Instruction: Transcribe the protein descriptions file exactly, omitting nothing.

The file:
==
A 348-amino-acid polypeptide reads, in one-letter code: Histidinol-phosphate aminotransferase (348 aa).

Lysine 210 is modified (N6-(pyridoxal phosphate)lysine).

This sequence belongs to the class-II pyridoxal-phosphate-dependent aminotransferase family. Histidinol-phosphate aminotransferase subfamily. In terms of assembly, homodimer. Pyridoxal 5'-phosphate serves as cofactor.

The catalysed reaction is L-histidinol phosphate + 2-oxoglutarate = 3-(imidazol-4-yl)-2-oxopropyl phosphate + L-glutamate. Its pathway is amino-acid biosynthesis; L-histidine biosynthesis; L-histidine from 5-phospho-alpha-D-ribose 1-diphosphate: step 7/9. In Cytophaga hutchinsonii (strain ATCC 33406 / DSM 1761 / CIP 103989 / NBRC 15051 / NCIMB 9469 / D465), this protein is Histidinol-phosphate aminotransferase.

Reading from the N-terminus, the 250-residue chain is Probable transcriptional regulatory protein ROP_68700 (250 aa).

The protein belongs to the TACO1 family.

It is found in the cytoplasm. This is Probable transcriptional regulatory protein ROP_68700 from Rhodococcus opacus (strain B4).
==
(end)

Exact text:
A 348-amino-acid polypeptide reads, in one-letter code: Histidinol-phosphate aminotransferase (348 aa).

Lysine 210 is modified (N6-(pyridoxal phosphate)lysine).

This sequence belongs to the class-II pyridoxal-phosphate-dependent aminotransferase family. Histidinol-phosphate aminotransferase subfamily. In terms of assembly, homodimer. Pyridoxal 5'-phosphate serves as cofactor.

The catalysed reaction is L-histidinol phosphate + 2-oxoglutarate = 3-(imidazol-4-yl)-2-oxopropyl phosphate + L-glutamate. Its pathway is amino-acid biosynthesis; L-histidine biosynthesis; L-histidine from 5-phospho-alpha-D-ribose 1-diphosphate: step 7/9. In Cytophaga hutchinsonii (strain ATCC 33406 / DSM 1761 / CIP 103989 / NBRC 15051 / NCIMB 9469 / D465), this protein is Histidinol-phosphate aminotransferase.

Reading from the N-terminus, the 250-residue chain is Probable transcriptional regulatory protein ROP_68700 (250 aa).

The protein belongs to the TACO1 family.

It is found in the cytoplasm. This is Probable transcriptional regulatory protein ROP_68700 from Rhodococcus opacus (strain B4).